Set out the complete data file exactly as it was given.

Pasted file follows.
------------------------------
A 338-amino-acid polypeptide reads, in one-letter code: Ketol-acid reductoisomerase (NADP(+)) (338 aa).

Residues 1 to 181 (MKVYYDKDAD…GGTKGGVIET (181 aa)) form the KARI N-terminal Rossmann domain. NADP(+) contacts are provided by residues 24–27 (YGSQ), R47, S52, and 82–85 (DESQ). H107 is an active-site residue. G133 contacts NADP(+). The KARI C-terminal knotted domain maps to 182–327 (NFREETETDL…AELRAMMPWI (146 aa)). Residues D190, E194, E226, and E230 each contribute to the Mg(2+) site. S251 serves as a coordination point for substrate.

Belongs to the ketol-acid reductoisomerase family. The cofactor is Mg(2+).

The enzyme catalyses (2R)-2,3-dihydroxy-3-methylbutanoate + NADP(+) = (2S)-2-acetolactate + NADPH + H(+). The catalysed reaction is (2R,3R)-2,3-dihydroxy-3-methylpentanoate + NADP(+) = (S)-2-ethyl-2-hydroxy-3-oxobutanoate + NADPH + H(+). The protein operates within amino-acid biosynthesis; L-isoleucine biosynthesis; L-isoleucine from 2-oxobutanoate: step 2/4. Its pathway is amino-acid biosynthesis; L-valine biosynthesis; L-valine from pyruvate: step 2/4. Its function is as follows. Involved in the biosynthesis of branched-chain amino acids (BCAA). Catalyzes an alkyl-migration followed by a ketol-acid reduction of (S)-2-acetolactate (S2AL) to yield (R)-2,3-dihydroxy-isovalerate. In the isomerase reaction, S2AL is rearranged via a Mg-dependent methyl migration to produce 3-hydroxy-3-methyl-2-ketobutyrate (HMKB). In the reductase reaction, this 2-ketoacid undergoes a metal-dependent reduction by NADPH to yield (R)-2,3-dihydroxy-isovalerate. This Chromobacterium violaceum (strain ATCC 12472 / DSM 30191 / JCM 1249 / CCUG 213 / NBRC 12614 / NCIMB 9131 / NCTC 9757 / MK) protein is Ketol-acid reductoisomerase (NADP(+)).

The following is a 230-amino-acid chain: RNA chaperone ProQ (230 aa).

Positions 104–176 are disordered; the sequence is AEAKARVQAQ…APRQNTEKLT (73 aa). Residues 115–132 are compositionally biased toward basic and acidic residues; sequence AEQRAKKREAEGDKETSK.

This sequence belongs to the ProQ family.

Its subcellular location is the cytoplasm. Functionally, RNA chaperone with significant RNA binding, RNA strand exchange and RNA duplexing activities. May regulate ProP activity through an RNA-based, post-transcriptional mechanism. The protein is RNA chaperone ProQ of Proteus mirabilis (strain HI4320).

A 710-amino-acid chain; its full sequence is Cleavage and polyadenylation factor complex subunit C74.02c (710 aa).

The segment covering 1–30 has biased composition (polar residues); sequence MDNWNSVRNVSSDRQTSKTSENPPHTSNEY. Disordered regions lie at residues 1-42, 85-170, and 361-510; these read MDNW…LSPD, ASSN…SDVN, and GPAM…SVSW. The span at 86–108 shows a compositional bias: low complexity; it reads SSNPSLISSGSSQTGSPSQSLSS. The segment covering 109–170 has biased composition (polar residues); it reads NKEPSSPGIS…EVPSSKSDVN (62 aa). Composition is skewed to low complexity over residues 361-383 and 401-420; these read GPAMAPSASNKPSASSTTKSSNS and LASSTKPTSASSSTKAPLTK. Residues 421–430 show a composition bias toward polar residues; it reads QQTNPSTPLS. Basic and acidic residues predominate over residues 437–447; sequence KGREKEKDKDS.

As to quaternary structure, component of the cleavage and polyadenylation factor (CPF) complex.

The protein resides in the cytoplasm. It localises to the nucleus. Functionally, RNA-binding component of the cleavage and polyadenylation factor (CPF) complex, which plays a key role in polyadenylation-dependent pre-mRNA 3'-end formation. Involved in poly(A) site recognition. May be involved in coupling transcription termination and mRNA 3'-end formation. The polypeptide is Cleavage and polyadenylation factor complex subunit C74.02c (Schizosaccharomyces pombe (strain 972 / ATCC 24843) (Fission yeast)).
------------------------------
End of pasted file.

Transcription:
A 338-amino-acid polypeptide reads, in one-letter code: Ketol-acid reductoisomerase (NADP(+)) (338 aa).

Residues 1 to 181 (MKVYYDKDAD…GGTKGGVIET (181 aa)) form the KARI N-terminal Rossmann domain. NADP(+) contacts are provided by residues 24–27 (YGSQ), R47, S52, and 82–85 (DESQ). H107 is an active-site residue. G133 contacts NADP(+). The KARI C-terminal knotted domain maps to 182–327 (NFREETETDL…AELRAMMPWI (146 aa)). Residues D190, E194, E226, and E230 each contribute to the Mg(2+) site. S251 serves as a coordination point for substrate.

Belongs to the ketol-acid reductoisomerase family. The cofactor is Mg(2+).

The enzyme catalyses (2R)-2,3-dihydroxy-3-methylbutanoate + NADP(+) = (2S)-2-acetolactate + NADPH + H(+). The catalysed reaction is (2R,3R)-2,3-dihydroxy-3-methylpentanoate + NADP(+) = (S)-2-ethyl-2-hydroxy-3-oxobutanoate + NADPH + H(+). The protein operates within amino-acid biosynthesis; L-isoleucine biosynthesis; L-isoleucine from 2-oxobutanoate: step 2/4. Its pathway is amino-acid biosynthesis; L-valine biosynthesis; L-valine from pyruvate: step 2/4. Its function is as follows. Involved in the biosynthesis of branched-chain amino acids (BCAA). Catalyzes an alkyl-migration followed by a ketol-acid reduction of (S)-2-acetolactate (S2AL) to yield (R)-2,3-dihydroxy-isovalerate. In the isomerase reaction, S2AL is rearranged via a Mg-dependent methyl migration to produce 3-hydroxy-3-methyl-2-ketobutyrate (HMKB). In the reductase reaction, this 2-ketoacid undergoes a metal-dependent reduction by NADPH to yield (R)-2,3-dihydroxy-isovalerate. This Chromobacterium violaceum (strain ATCC 12472 / DSM 30191 / JCM 1249 / CCUG 213 / NBRC 12614 / NCIMB 9131 / NCTC 9757 / MK) protein is Ketol-acid reductoisomerase (NADP(+)).

The following is a 230-amino-acid chain: RNA chaperone ProQ (230 aa).

Positions 104–176 are disordered; the sequence is AEAKARVQAQ…APRQNTEKLT (73 aa). Residues 115–132 are compositionally biased toward basic and acidic residues; sequence AEQRAKKREAEGDKETSK.

This sequence belongs to the ProQ family.

Its subcellular location is the cytoplasm. Functionally, RNA chaperone with significant RNA binding, RNA strand exchange and RNA duplexing activities. May regulate ProP activity through an RNA-based, post-transcriptional mechanism. The protein is RNA chaperone ProQ of Proteus mirabilis (strain HI4320).

A 710-amino-acid chain; its full sequence is Cleavage and polyadenylation factor complex subunit C74.02c (710 aa).

The segment covering 1–30 has biased composition (polar residues); sequence MDNWNSVRNVSSDRQTSKTSENPPHTSNEY. Disordered regions lie at residues 1-42, 85-170, and 361-510; these read MDNW…LSPD, ASSN…SDVN, and GPAM…SVSW. The span at 86–108 shows a compositional bias: low complexity; it reads SSNPSLISSGSSQTGSPSQSLSS. The segment covering 109–170 has biased composition (polar residues); it reads NKEPSSPGIS…EVPSSKSDVN (62 aa). Composition is skewed to low complexity over residues 361-383 and 401-420; these read GPAMAPSASNKPSASSTTKSSNS and LASSTKPTSASSSTKAPLTK. Residues 421–430 show a composition bias toward polar residues; it reads QQTNPSTPLS. Basic and acidic residues predominate over residues 437–447; sequence KGREKEKDKDS.

As to quaternary structure, component of the cleavage and polyadenylation factor (CPF) complex.

The protein resides in the cytoplasm. It localises to the nucleus. Functionally, RNA-binding component of the cleavage and polyadenylation factor (CPF) complex, which plays a key role in polyadenylation-dependent pre-mRNA 3'-end formation. Involved in poly(A) site recognition. May be involved in coupling transcription termination and mRNA 3'-end formation. The polypeptide is Cleavage and polyadenylation factor complex subunit C74.02c (Schizosaccharomyces pombe (strain 972 / ATCC 24843) (Fission yeast)).